Clermont, the side in greater need of victory, struggled with discipline throughout and despite that final flurry the side now led by former Ulster coach Jono Gibbes looked resigned long before the final whistle to the reality that they'd be requiring help from elsewhere to make the knock-outs.

Having lost the reverse fixture at the Stade Marcel Michelin last month off the back of two yellow cards, their reading of the referee was no better in the early stages here.

Having allowed Ulster to escape their own territory when not rolling from the ruck, two further penalties in their own '22' allowed the hosts to get their usually potent maul rolling. While Morgan Parra signalled frantically for help, neither he nor the arriving Alivereti Raka could prevent Herring from burrowing over.

Fast starts have been instrumental to Ulster's winning run in Europe this season but, after Nathan Doak's conversion attempt came back off a post, they gave Clermont back three points off the restart when Eric O'Sullivan was trapped in the ruck and Parra duly knocked over the resulting penalty.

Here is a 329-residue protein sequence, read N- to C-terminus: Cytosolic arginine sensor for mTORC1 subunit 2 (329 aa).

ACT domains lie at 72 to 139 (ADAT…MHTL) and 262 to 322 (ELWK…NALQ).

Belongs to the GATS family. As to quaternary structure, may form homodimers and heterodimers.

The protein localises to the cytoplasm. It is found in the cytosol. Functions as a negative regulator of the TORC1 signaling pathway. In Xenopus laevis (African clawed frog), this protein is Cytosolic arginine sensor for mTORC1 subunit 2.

And the Ulster loosehead would be shaking his head ruefully again at the midway point of the first-half when Rabah Slimani earned a scrum penalty on Ulster's put in to allow Parra to kick his side into a one-point lead.

Clermont, though, like Ulster before them, made a mess of the restart, setting Ulster right back on the offensive.

Again Dan McFarland's men showed no hesitation in going for the corner over the posts. Again they got quick reward.

There was to be no maul score this time but, after Herring, Hume and Doak were all stopped short, Alan O'Connor filled in at scrum-half to get the ball out to Burns. The out-half wasted no time in getting the ball to man of the moment Mike Lowry, the full-back building on his brace last week as he rounded Parra on the outside to score.

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But with both sides struggling to get to grips with referee Luke Pearce's demands at the breakdown, the boot of Parra would keep Clermont lurking and then, with five minutes before the turn, nudge them into their first lead.